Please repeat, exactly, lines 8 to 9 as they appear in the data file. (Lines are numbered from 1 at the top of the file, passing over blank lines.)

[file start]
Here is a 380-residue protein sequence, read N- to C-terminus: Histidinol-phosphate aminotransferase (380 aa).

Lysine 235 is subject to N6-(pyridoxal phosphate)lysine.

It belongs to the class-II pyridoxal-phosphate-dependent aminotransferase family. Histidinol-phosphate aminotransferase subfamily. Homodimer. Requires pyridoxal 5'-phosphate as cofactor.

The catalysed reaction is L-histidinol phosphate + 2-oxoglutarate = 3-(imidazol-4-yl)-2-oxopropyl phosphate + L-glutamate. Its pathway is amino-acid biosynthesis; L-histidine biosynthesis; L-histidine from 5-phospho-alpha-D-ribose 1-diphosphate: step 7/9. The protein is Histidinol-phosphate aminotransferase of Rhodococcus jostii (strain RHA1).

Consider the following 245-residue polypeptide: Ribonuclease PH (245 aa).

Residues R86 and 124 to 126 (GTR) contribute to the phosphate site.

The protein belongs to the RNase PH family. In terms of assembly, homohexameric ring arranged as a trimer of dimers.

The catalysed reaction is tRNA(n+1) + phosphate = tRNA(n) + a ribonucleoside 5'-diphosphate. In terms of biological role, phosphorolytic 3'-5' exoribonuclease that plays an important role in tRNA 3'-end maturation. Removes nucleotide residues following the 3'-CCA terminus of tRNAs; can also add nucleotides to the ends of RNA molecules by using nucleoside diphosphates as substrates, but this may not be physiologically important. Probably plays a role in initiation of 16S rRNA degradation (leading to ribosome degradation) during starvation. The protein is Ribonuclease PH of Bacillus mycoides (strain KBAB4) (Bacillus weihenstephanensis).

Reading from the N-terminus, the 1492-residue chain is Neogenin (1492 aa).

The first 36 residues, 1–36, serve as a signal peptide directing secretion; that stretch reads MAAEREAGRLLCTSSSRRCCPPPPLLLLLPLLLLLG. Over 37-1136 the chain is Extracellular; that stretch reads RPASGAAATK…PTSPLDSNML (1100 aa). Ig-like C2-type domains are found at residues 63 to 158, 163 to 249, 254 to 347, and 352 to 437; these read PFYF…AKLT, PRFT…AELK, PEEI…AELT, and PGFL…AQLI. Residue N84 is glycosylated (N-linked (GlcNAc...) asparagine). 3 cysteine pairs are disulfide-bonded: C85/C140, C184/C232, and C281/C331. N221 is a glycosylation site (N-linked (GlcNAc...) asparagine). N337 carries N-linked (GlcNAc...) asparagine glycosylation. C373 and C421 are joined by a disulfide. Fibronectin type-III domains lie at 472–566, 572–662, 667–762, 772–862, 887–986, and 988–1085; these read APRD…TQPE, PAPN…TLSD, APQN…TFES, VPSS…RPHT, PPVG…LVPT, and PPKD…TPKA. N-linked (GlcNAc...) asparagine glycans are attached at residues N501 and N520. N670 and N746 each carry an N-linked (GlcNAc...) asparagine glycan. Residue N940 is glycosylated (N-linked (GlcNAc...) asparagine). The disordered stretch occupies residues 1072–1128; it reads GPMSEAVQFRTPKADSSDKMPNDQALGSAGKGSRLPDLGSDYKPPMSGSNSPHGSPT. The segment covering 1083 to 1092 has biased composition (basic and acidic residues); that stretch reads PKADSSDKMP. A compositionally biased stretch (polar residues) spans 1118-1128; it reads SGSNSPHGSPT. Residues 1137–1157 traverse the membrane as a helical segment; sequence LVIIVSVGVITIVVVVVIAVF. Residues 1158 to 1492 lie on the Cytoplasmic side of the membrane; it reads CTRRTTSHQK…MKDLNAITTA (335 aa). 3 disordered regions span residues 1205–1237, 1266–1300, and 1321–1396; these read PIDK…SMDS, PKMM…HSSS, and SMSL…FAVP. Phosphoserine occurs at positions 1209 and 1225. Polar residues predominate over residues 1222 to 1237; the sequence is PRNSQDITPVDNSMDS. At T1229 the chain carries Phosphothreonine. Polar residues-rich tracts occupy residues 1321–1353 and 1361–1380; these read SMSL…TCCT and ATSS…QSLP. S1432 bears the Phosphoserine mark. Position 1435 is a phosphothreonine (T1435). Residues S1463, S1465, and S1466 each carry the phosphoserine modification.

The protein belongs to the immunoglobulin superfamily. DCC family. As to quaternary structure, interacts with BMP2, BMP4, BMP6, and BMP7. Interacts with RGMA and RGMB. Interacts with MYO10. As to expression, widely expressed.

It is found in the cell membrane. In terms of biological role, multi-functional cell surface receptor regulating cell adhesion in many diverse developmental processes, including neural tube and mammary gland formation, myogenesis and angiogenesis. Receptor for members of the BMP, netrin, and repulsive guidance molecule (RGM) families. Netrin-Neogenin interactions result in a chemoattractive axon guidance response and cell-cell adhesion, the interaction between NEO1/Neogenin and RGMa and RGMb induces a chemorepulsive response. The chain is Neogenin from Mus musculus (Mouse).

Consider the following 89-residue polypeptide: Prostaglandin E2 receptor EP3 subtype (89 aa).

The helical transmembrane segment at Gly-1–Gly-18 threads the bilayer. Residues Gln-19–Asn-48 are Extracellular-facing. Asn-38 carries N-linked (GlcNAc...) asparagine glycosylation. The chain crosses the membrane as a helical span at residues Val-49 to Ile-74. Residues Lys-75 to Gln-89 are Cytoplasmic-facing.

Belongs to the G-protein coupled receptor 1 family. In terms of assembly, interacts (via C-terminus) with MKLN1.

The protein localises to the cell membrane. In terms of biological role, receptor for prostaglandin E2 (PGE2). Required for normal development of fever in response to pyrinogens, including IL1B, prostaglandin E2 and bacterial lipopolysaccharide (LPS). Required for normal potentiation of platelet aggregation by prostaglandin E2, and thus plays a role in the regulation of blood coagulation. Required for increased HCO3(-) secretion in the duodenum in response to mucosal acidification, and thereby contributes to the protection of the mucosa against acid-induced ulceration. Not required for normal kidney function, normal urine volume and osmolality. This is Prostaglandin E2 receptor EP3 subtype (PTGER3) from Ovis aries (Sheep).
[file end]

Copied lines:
The catalysed reaction is tRNA(n+1) + phosphate = tRNA(n) + a ribonucleoside 5'-diphosphate. In terms of biological role, phosphorolytic 3'-5' exoribonuclease that plays an important role in tRNA 3'-end maturation. Removes nucleotide residues following the 3'-CCA terminus of tRNAs; can also add nucleotides to the ends of RNA molecules by using nucleoside diphosphates as substrates, but this may not be physiologically important. Probably plays a role in initiation of 16S rRNA degradation (leading to ribosome degradation) during starvation. The protein is Ribonuclease PH of Bacillus mycoides (strain KBAB4) (Bacillus weihenstephanensis).

Reading from the N-terminus, the 1492-residue chain is Neogenin (1492 aa).